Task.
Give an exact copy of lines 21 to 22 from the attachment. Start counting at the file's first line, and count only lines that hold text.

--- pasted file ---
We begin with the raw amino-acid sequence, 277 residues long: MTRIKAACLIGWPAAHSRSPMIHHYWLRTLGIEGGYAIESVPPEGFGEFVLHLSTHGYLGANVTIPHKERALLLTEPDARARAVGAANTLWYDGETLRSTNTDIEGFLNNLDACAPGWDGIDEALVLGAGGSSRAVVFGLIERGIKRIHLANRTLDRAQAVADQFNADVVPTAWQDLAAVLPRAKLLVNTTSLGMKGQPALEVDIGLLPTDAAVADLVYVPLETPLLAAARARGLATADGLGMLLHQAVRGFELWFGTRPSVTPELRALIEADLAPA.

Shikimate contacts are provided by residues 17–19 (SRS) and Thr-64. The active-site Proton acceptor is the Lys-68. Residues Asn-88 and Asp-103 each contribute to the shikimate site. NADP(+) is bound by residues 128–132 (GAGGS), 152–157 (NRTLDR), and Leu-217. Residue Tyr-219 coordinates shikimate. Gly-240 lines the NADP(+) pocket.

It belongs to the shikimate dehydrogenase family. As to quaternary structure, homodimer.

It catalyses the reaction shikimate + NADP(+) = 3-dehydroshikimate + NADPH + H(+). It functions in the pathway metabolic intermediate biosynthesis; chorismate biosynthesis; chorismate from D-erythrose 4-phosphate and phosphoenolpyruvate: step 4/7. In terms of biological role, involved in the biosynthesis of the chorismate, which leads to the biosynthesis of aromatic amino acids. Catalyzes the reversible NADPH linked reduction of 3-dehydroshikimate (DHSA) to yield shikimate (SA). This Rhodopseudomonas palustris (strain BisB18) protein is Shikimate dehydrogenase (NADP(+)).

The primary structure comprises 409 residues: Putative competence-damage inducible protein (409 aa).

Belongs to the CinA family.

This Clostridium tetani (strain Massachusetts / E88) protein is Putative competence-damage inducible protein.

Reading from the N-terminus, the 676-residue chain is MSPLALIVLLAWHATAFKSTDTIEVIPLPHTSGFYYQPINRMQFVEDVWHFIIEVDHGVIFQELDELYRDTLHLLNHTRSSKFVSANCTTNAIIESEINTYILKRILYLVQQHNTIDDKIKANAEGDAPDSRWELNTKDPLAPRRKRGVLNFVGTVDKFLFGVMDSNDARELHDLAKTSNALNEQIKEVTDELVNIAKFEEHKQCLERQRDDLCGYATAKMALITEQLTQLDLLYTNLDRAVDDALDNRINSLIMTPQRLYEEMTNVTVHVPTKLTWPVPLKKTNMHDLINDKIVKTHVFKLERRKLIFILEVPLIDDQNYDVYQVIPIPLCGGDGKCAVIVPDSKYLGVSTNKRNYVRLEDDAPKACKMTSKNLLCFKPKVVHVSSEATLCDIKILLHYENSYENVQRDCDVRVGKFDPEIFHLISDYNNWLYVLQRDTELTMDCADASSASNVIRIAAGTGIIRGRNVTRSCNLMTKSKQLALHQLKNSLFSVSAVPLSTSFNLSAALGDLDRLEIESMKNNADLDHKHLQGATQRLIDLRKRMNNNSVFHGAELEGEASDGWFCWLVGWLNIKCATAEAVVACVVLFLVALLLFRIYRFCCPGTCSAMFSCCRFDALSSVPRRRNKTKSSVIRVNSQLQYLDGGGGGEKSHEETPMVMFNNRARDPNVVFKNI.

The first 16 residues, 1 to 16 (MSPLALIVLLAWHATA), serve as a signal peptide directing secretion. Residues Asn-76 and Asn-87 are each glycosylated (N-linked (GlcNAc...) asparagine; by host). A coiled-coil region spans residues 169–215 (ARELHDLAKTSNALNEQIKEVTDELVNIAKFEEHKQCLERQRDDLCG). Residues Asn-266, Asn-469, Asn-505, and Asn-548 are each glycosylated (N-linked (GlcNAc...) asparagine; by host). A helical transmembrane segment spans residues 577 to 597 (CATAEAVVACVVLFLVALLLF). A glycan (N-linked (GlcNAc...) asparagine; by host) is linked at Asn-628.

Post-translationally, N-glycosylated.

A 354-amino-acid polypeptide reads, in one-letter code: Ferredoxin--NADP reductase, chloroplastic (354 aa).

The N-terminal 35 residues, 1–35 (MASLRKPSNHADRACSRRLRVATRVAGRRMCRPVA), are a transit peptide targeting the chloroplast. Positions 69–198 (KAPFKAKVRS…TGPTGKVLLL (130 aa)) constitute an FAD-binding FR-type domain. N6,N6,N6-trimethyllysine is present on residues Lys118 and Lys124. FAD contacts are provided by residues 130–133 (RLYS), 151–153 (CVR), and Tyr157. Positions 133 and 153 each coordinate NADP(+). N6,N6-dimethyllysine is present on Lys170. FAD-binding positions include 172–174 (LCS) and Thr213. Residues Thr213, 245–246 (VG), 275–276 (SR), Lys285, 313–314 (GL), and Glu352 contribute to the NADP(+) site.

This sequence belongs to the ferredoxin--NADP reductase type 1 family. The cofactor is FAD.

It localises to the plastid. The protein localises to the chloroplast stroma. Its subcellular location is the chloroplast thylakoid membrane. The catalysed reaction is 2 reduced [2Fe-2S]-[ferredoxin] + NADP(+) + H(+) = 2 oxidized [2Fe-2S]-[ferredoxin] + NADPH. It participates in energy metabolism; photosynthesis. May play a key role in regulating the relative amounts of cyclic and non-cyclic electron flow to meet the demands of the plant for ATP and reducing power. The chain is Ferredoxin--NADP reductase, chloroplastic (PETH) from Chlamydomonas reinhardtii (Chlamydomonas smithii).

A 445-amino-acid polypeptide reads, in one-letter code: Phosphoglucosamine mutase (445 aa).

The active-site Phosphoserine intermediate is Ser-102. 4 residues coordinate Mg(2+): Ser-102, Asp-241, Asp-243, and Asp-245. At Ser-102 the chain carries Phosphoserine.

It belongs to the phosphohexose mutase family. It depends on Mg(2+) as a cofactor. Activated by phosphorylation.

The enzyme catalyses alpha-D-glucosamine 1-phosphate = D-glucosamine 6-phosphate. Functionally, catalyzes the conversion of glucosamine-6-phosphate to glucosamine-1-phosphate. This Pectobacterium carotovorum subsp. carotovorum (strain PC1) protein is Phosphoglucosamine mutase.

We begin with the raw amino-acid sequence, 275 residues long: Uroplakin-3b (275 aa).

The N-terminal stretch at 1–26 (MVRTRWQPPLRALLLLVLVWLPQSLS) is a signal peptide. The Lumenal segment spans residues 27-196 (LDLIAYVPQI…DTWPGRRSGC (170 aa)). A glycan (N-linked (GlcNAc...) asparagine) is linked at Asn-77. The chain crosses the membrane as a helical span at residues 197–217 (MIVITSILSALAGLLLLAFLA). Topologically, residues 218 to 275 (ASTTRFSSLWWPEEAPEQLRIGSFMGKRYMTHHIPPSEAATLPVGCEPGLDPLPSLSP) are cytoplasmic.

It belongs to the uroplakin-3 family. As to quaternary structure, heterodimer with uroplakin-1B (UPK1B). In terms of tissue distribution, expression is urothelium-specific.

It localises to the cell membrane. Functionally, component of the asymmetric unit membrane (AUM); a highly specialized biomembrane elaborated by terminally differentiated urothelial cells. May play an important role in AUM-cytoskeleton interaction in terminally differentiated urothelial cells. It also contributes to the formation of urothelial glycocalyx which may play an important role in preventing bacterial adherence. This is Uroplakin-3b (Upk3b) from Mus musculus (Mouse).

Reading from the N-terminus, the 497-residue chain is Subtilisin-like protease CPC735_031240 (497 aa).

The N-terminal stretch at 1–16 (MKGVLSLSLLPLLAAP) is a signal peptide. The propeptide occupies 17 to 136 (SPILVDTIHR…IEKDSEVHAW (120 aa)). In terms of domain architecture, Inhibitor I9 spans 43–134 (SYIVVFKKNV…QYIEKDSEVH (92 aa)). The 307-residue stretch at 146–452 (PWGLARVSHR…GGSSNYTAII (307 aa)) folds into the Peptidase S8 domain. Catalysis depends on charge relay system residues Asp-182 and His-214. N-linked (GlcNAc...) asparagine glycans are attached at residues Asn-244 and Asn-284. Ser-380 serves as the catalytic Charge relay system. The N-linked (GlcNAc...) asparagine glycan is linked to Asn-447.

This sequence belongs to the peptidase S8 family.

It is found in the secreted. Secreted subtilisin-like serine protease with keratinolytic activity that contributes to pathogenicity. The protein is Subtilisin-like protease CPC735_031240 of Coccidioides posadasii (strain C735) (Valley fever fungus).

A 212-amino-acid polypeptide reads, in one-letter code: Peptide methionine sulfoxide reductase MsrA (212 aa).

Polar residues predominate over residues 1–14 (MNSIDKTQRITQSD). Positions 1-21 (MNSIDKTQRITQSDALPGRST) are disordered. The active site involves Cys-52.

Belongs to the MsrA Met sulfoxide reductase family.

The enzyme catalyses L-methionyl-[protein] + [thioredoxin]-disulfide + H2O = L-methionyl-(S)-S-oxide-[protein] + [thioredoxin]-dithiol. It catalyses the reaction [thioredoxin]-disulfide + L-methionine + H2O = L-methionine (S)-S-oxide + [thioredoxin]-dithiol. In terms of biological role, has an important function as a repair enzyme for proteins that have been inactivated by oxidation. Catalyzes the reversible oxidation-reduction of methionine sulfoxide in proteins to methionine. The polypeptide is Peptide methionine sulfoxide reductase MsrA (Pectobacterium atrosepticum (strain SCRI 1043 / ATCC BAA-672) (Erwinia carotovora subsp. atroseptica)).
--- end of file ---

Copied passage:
It belongs to the uroplakin-3 family. As to quaternary structure, heterodimer with uroplakin-1B (UPK1B). In terms of tissue distribution, expression is urothelium-specific.

It localises to the cell membrane. Functionally, component of the asymmetric unit membrane (AUM); a highly specialized biomembrane elaborated by terminally differentiated urothelial cells. May play an important role in AUM-cytoskeleton interaction in terminally differentiated urothelial cells. It also contributes to the formation of urothelial glycocalyx which may play an important role in preventing bacterial adherence. This is Uroplakin-3b (Upk3b) from Mus musculus (Mouse).